Today we see Rabbis are selling organs in New Jersey. Organs are sold by poor Indians, Thais, Philippines, and blacks. The transplant black market is surging. If organ sales are voluntary, neither the buyer nor the seller is at fault.
But if the market remains underground, the donors mat not receive adequate post-operative care and financial compensation. Iran alone has eliminated the shortage of transplant of organs.
And it is the only country that has a working and legal payment system for organ donation. In this system, organs are bought and sold at the bazaar.
Person who cannot be given a kidney from a deceased donor and who cannot find a living donor can apply to the nonprofit, volunteer-run Dialysis and Transplant Patients Association (DAPTA).
(DAPTA) identifies potential donors from a pool of applicants. These donors are medically evaluated by transplant physicians and have no connection to Datpa. The government pays donors $1200 and provides one year of limited health insurance coverage.
In addition, working through Datpa, kidney recipients pay donors between $2300 to $4500. If recipients cannot afford to pay, charitable organizations provide remuneration to donors.
This demonstrates Iran has something to teach the world about charity as well as about markets. The Iranian system and the black market demonstrate one important fact: the organ shortage can be solved by paying living donors.
The Iranian system began in 1988 and eliminated the shortage of kidneys by 1999. Some estimated that a payment of $15,000 for living donors would alleviate the shortage of kidneys in the US.
Payment could be made by the federal government to avoid inequality in kidney allocation. Moreover, this system would save the government money because transplant is cheaper than the dialysis.
Singapore also legalized government plan for paying organ donors. Though it isn’t clear when the plan will be implemented, the amount being discussed for payment is around $50,000. This amount suggests possibility of significant donor incentive (motivation/moral force).
So far, the US has lagged other countries in addressing the shortage. However, a draft bill was circulated to US government entities (units) to test compensation programs for organ donation.
These programs would only offer noncash compensation such as funeral expenses for deceased donors and health and life insurance or tax credits (reduction in tax liability) for living donors.
Worldwide we will soon harvest more kidneys from living donors than from deceased donors. In one sense, it is a great success – the body can function perfectly well with one kidney.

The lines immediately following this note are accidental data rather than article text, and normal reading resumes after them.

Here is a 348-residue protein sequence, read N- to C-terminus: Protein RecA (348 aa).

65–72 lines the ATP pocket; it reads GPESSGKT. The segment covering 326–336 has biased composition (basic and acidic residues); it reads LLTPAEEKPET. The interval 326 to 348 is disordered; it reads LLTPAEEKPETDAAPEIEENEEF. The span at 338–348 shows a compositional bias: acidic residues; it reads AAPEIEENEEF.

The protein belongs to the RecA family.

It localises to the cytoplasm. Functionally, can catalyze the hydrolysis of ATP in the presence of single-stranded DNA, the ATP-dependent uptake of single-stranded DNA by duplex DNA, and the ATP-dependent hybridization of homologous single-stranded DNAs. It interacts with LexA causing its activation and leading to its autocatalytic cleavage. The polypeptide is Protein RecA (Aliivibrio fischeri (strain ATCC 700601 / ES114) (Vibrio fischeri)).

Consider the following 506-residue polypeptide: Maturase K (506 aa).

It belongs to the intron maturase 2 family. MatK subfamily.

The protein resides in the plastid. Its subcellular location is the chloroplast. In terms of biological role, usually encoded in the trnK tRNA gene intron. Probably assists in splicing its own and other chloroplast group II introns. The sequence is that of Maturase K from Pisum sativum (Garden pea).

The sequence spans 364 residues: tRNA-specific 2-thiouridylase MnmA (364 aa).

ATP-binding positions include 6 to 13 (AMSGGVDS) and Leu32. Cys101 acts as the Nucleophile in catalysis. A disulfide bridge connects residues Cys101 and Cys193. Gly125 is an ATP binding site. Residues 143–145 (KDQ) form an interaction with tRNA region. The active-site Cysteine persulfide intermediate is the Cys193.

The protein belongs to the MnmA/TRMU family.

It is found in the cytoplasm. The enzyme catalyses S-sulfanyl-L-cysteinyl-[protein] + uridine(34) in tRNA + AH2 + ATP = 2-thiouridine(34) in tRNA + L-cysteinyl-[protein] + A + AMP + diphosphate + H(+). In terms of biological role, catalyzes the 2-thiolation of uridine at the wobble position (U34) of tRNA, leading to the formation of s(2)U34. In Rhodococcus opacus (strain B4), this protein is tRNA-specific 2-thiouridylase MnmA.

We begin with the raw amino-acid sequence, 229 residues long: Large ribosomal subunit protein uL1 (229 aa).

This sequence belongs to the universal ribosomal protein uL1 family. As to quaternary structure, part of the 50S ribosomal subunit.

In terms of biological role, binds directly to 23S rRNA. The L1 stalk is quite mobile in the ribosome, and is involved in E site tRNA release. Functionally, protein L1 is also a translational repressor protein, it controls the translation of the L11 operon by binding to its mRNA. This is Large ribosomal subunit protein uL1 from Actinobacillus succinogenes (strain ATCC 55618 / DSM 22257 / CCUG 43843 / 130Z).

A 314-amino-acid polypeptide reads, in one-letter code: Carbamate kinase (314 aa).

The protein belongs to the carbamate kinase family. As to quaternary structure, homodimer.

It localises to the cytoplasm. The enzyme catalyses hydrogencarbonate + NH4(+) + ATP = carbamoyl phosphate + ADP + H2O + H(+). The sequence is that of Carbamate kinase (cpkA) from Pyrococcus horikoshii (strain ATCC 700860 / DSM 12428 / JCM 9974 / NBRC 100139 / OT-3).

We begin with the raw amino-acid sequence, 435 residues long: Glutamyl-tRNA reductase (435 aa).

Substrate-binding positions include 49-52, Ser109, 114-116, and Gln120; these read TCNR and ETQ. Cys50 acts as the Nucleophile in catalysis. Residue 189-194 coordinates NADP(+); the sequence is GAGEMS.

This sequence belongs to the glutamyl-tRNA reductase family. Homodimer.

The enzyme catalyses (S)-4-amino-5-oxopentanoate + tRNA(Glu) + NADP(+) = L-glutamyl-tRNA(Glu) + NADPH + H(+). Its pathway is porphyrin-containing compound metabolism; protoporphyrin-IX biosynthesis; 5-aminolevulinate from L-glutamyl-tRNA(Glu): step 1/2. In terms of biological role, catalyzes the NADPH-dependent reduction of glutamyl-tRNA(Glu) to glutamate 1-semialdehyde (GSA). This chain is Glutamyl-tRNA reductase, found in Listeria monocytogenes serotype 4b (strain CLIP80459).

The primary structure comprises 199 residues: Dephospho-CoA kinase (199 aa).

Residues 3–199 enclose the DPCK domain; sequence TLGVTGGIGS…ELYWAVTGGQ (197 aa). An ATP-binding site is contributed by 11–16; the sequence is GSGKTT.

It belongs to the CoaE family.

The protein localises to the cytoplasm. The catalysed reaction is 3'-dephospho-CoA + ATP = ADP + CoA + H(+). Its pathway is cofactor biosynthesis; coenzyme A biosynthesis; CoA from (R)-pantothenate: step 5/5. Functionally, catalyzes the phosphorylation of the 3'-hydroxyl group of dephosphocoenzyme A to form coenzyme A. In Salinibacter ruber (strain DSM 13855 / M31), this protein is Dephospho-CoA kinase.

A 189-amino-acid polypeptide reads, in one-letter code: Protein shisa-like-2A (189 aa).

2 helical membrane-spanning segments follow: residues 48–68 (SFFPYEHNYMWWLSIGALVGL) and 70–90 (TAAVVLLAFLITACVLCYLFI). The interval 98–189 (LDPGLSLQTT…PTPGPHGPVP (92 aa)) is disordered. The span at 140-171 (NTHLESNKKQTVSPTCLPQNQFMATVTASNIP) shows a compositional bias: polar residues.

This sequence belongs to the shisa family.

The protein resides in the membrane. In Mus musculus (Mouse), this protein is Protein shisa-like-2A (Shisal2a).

So, with care, kidney donation is a low-risk procedure. In another sense, it is an ugly failure. Why must we harvest kidneys from the living? When kidneys that could save lives are routinely being buried and burned?
Just pay the donors funeral expenses and other compensation when they are alive; and harvest their organs when they expire. This could help them alleviate some of their necessities while they are alive.
Two countries, Singapore and Israel have pioneered (innovated/conceived/opened up) nonmonetary incentive systems for potential organ donors. In Singapore, anyone may opt out (reject) of the presumed consent system.
The opted out are given lower priority on the transplant waiting list when they need one. Many people find paying for the organs repugnant (offensive/detestable), but they accept the ethical foundation of no give, no take – those who are willing to give should be the first to receive.
This ethical constraints (restrictions) in turn increases the number of donors thereby reducing the shortage. In the US, a nonprofit network of potential organ donors is Lifesharers org., where the writer is an adviser.
The organization is working to implement a similar system. Israel plans to implement a more flexible version of no give, no take. In the Israeli system, people who sign their organ donor cards are given points pushing them up the transplant list.
For example, if a person’s first-degree relative has signed, he will get one point, and if his first-degree relative has previously donated an organ, he will get 3.5 points.
The worldwide shortage of organs is getting worse, but we do have options. All the above-mentioned programs – presumed consent, financial compensation for living and dead donors, and point systems would increase the supply of transplant organs.
As more people are dying, pressure to find out new ways to save lives is increasing.